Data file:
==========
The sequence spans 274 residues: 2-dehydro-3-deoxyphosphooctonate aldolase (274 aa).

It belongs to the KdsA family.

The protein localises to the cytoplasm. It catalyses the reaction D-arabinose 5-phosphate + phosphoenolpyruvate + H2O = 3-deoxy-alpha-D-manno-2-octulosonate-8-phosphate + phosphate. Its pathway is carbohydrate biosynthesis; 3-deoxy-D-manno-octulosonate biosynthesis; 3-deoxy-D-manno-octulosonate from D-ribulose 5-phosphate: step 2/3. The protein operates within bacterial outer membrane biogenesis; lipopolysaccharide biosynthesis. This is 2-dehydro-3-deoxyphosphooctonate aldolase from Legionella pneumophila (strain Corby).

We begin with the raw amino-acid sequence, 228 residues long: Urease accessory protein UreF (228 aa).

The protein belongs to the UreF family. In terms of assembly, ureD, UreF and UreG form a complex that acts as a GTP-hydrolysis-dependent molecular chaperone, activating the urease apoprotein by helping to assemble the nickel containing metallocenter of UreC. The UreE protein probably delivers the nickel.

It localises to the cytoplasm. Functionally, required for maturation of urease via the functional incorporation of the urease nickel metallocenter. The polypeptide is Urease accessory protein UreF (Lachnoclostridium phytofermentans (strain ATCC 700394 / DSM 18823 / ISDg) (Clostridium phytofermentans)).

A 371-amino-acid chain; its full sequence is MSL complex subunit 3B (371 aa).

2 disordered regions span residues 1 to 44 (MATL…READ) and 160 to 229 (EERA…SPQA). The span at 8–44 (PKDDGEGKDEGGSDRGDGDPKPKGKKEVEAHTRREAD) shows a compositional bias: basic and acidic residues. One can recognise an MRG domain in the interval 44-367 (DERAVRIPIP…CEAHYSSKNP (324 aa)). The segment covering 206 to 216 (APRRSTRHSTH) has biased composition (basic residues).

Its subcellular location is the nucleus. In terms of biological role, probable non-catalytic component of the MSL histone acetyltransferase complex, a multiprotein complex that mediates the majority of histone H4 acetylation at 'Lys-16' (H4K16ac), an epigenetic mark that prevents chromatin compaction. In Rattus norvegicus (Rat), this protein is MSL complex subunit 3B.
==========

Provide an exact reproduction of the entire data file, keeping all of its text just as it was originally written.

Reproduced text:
The sequence spans 274 residues: 2-dehydro-3-deoxyphosphooctonate aldolase (274 aa).

It belongs to the KdsA family.

The protein localises to the cytoplasm. It catalyses the reaction D-arabinose 5-phosphate + phosphoenolpyruvate + H2O = 3-deoxy-alpha-D-manno-2-octulosonate-8-phosphate + phosphate. Its pathway is carbohydrate biosynthesis; 3-deoxy-D-manno-octulosonate biosynthesis; 3-deoxy-D-manno-octulosonate from D-ribulose 5-phosphate: step 2/3. The protein operates within bacterial outer membrane biogenesis; lipopolysaccharide biosynthesis. This is 2-dehydro-3-deoxyphosphooctonate aldolase from Legionella pneumophila (strain Corby).

We begin with the raw amino-acid sequence, 228 residues long: Urease accessory protein UreF (228 aa).

The protein belongs to the UreF family. In terms of assembly, ureD, UreF and UreG form a complex that acts as a GTP-hydrolysis-dependent molecular chaperone, activating the urease apoprotein by helping to assemble the nickel containing metallocenter of UreC. The UreE protein probably delivers the nickel.

It localises to the cytoplasm. Functionally, required for maturation of urease via the functional incorporation of the urease nickel metallocenter. The polypeptide is Urease accessory protein UreF (Lachnoclostridium phytofermentans (strain ATCC 700394 / DSM 18823 / ISDg) (Clostridium phytofermentans)).

A 371-amino-acid chain; its full sequence is MSL complex subunit 3B (371 aa).

2 disordered regions span residues 1 to 44 (MATL…READ) and 160 to 229 (EERA…SPQA). The span at 8–44 (PKDDGEGKDEGGSDRGDGDPKPKGKKEVEAHTRREAD) shows a compositional bias: basic and acidic residues. One can recognise an MRG domain in the interval 44-367 (DERAVRIPIP…CEAHYSSKNP (324 aa)). The segment covering 206 to 216 (APRRSTRHSTH) has biased composition (basic residues).

Its subcellular location is the nucleus. In terms of biological role, probable non-catalytic component of the MSL histone acetyltransferase complex, a multiprotein complex that mediates the majority of histone H4 acetylation at 'Lys-16' (H4K16ac), an epigenetic mark that prevents chromatin compaction. In Rattus norvegicus (Rat), this protein is MSL complex subunit 3B.